Before Solid and solidDB were acquired by IBM, one of the things Solid was proudest of was some embedded apps in which solidDB ran for years in boxes without keyboards or monitors.

I still think it’s a pity that IBM isn’t using solidDB as broadly as the technology deserves. Even so, this is a nice endorsement of MySQL for reliable zero-DBA mid-range use.

August 16, 2008

A NoteWorthy win for Intersystems Cache’

A small Microsoft SQL Server-based medical application vendor called NoteWorthy Medical Systems bought a small Intersystems Cache’-based medical application vendor called Mars Medical Systems. NoteWorthy then decided to rebuild its product line on Intersystems Cache’. A press release ensued.*

*In general, my criticisms of Intersystems’ stealth marketing are beginning to be relaxed. On the other hand, if you want to be technical, I still haven’t actually talked with the company for years …

I spoke briefly with Mark Conner, founder of Mars Medical and now EVP of NoteWorthy, about why he so loves Cache’. (I asked what he disliked about the product; his response was an emphatic “Nothing”.) It basically boils down to two reasons:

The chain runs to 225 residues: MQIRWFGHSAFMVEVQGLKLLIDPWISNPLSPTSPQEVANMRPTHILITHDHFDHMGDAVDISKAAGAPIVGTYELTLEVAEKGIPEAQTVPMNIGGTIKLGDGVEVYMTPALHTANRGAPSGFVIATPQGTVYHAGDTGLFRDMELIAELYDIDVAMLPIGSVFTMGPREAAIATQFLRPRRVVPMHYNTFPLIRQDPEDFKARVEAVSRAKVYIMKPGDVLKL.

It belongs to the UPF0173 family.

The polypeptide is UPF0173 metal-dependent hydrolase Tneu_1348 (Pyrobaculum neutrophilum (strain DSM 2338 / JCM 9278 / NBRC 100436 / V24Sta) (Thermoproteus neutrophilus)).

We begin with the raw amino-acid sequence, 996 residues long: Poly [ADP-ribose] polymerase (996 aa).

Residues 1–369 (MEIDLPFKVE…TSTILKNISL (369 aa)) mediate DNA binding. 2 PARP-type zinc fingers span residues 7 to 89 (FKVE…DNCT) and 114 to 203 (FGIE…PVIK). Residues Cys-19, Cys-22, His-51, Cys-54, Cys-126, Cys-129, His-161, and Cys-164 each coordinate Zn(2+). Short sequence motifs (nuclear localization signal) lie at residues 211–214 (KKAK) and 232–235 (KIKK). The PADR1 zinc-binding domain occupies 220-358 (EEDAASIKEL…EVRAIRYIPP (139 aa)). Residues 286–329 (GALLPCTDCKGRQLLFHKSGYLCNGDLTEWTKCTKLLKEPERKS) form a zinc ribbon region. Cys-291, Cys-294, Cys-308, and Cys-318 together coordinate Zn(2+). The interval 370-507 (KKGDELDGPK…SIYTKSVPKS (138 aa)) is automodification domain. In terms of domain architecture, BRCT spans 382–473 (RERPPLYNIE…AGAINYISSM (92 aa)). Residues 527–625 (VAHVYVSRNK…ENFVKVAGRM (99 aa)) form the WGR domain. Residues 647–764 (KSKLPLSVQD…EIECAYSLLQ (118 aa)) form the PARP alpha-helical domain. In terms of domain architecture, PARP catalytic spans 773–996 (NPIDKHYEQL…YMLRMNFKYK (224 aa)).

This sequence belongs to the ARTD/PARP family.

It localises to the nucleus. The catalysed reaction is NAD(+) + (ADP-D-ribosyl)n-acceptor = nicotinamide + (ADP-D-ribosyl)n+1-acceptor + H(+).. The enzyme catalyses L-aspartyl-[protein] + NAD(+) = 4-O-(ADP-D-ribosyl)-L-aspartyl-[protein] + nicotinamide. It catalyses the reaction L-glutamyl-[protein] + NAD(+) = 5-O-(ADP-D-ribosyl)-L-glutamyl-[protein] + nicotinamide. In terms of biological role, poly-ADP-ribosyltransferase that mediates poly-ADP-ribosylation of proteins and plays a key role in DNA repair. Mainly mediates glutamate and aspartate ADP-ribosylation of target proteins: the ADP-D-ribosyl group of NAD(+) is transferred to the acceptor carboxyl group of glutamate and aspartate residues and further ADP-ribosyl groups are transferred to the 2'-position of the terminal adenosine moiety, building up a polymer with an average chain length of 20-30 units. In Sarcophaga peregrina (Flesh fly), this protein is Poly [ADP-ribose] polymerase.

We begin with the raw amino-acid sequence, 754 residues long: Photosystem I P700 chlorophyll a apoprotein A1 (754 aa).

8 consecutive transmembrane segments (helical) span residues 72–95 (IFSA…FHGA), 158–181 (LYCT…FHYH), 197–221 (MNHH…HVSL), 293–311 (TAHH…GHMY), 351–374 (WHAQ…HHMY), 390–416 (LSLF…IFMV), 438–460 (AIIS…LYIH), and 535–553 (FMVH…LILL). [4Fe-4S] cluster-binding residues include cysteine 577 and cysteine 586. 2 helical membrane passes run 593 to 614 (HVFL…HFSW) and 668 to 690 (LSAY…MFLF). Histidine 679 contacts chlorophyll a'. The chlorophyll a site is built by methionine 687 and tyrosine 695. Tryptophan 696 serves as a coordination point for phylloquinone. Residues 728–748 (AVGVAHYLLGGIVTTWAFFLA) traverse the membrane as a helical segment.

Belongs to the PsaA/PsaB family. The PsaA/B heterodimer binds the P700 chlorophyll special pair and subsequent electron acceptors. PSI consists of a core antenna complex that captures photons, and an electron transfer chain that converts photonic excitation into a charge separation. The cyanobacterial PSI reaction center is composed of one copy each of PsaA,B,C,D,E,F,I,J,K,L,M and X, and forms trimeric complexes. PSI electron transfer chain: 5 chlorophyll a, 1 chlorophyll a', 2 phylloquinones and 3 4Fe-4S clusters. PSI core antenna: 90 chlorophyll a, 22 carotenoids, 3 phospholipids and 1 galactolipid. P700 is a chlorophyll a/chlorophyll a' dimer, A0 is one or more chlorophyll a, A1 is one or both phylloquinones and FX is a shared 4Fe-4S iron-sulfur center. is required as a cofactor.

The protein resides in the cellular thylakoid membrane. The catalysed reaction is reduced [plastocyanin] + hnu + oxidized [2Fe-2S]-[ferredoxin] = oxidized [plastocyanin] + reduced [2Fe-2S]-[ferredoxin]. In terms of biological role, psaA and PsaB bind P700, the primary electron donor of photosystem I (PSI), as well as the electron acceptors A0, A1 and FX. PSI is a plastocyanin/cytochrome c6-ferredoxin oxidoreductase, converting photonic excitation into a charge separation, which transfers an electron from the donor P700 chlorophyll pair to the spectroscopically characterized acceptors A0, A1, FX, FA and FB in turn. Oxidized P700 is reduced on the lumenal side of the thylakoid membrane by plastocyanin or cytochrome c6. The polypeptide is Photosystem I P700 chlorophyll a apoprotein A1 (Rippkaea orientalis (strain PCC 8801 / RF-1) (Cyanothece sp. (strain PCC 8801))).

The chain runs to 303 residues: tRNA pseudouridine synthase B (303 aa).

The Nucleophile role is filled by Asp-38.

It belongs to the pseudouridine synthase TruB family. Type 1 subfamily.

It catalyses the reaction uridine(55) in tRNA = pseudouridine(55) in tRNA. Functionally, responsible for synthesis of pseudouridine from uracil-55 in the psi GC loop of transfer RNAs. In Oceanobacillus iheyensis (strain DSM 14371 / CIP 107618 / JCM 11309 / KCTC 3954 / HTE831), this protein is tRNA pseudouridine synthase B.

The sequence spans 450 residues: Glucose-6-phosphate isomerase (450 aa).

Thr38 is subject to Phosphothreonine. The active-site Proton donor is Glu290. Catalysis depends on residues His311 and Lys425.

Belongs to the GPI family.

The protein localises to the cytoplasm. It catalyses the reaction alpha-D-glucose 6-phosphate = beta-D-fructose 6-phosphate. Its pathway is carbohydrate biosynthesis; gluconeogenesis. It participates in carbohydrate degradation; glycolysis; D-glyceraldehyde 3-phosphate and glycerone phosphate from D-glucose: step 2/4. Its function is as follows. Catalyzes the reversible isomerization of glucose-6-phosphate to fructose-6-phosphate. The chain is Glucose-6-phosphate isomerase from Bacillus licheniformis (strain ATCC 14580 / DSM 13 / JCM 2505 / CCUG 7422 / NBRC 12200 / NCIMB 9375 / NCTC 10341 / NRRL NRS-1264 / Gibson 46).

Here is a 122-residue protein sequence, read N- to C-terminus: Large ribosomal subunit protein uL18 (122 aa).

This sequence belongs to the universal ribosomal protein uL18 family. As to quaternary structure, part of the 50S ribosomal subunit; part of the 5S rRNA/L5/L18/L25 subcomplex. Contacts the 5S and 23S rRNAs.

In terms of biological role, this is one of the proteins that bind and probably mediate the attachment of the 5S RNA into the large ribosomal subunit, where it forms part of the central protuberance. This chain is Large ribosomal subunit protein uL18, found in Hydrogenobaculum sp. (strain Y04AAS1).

The latter feature is crucial to small ISVs selling application software to even smaller users, and is a big part of why Progress and Intersystems have large share in that market. More generally, it’s the most important and common technical advantage that mid-range database management systems generally enjoy versus the market leaders. (The other big advantage, of course, is pricing.)

August 11, 2008

EnterpriseDB update

I had lunch today with CTO Bob Zurek of EnterpriseDB, who turns out to live in almost the same town I do (they technically separated in 1783, but share a high school today). DBMS-related highlights included:

Read more

July 7, 2008

PostgreSQL vs. MySQL, as per EnterpriseDB

EnterpriseDB put out a white paper arguing for the superiority of PostgreSQL over MySQL, even without EnterpriseDB’s own Postgres Plus extensions. Highlights of EnterpriseDB’s opinion include:

Read more